China has warned students to reconsider travelling to Australia to study, of a string of “incidents of discrimination” targeting people of Asian descent.
China’s ministry of education said in a statement on Tuesday, June 09, that students preparing to study abroad should do a “good risk assessment” and “exercise caution” in choosing to go to or return to Australia for study.
“The spread of the new global COVID-19 outbreak has not been effectively controlled, and there are risks in international travel and open campuses,” the ministry said in its statement. “During the epidemic, there were multiple discriminatory incidents against Asians in Australia.”
The advisory marks the latest escalation in tensions between China and Australia, whose governments have been embroiled in several diplomatic disputes during the coronavirus pandemic.
In a pushback, Australia’s Education Minister Dan Tehan said, “Australia is a popular destination for international students because we are a successful, multicultural society that welcomes international students and provides a world-class education”.
“Our success at flattening the [coronavirus]curve means we are one of the safest countries in the world for international students to be based in right now.”
Relations between the nations have been more strained since Australia called for an independent inquiry into the origins of the coronavirus, which was first detected in China late last year.
Since those calls for an inquiry, China has imposed tariffs on some Australian imports and warned citizens about travel to the country although it denied that its actions are connected to the inquiry call, which it has dismissed as politically motivated.
Last week, another Chinese government agency issued a travel advisory to its citizens, warning of a “significant increase” in racist attacks on “Chinese and Asian people” in Australia.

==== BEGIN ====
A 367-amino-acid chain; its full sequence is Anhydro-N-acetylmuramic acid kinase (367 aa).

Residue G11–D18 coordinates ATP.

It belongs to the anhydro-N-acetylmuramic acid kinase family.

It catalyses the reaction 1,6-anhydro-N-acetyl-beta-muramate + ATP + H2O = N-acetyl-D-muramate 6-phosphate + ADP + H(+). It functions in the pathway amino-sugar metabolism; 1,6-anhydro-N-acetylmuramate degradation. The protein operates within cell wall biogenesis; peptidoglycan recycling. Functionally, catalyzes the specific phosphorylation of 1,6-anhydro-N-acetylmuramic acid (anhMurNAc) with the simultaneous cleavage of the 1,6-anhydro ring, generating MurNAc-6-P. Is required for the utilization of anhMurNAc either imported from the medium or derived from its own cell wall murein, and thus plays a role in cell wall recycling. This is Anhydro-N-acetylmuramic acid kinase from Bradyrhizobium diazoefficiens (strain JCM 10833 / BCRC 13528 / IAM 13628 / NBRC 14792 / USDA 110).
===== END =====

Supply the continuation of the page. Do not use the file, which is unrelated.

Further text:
The Chinese Ministry of Culture and Tourism reminded “Chinese tourists to enhance their safety awareness and do not travel to Australia”.
There have been reports of racist abuse and attacks on people from Asian countries in Australia since the pandemic started. In April, a woman was accused of a racist attack on two students from the University of Melbourne.
But Australia’s Tourism Minister, Simon Birmingham, said China’s assertions about the dangers to tourists “have no basis in fact” and that Australia was “the most successful multicultural and migrant society in the world”.
Australia’s universities have already faced financial difficulties during the pandemic, as border closures have deterred international students from enrolling.
More students come from China than any other country to attend Australian universities. They represented 28% of the all international student enrolments in 2019, according ICEF Monitor, an education market research group.
Australian universities could lose A$12bn (US$8.3bn; £6.5bn) over the next two years if Chinese students decide against studying in the country, Sydney University professor, Salvatore Babones, has estimated.
China’s advisory to students does “make things more difficult at an already difficult time”, said Vicki Thomson, the chief executive of the Group of Eight, a coalition of Australia’s leading universities.
“We know students will do their own research about our health and safety as it relates to them – as they should – and we look forward to being able to welcome them back to our campuses as soon as the Australian government’s health advice indicates that we can,” she said. (Source: BBC)